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GUEST OR PRISONER?
LL acts of William's protectors were done in his name,
and now messengers were sent to those of the nobles who
still wished for a united, peaceful duchy to say that
William, Duke of Normandy, had called together his
council. The first business was to choose new
guardians, and now the boy was of legal age to have a
voice in the matter.
Whether by his own wise instincts or by the advice of
his council, his choice was Ralph of Wacey, the son of
that Archbishop of Rouen whom Duke Robert had besieged
in his castle at Evreu. Now Ralph had been the murderer
of Count Gilbert, but this appeal to his honor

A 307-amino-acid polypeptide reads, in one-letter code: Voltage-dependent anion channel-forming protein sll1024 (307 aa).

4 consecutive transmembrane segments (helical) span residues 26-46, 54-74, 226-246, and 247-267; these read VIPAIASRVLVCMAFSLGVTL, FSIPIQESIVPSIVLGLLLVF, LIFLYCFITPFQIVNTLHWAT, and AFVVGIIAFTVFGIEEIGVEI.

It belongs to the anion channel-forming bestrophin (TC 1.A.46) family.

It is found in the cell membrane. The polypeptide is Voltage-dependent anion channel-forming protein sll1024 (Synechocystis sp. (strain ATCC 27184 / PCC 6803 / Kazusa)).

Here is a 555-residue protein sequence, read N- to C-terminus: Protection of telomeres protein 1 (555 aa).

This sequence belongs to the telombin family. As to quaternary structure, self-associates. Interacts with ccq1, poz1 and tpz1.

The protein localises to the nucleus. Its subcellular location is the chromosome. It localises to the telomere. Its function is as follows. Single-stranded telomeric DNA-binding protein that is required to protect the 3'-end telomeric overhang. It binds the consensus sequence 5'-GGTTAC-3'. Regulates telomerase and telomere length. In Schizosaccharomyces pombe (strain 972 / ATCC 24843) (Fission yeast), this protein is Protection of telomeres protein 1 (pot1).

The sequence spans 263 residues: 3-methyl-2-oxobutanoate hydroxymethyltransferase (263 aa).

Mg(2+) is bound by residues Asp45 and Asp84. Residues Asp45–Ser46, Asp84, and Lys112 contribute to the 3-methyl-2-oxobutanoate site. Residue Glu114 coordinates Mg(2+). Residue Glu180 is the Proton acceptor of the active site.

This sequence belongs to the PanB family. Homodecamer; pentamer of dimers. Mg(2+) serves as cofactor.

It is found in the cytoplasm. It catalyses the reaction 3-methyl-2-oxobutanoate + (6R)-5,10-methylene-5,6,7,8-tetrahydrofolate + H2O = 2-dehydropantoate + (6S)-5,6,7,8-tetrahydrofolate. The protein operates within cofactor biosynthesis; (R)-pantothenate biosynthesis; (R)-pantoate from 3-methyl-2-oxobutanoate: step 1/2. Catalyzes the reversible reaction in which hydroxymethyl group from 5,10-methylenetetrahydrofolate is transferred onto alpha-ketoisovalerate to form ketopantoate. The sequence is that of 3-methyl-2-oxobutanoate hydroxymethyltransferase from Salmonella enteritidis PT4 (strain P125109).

conquered his hostility. He became military tutor to
William and commander-in-chief of the armies of
Normandy, and from that time he was one of the
boy-duke's strongest supporters.
Ralph ruled with a heavy hand. From one
 rebellious vassal to another he sped, ever leaving
behind him peace, and an obedience that, on the
surface, at least, bore every mark of loyalty. Under
his firm, steady control, the duchy might have become a
land of law-keepers instead of law breakers, had it not
been for the ruler of a neighboring domain who now
began to lend a listening ear to all complaints that
came from the treacherous nobles that dwelt in
Normandy. This ruler was King Henry of France. Not long
after the election of Ralph as William's guardian, he
sent a formal demand for the young duke to come to
Evreux to do him homage. William's council straightway
assembled to consider the matter.
"Never has there been such a going to and fro between
Paris and every part of Normandy as of late," said one
of the councillors significantly.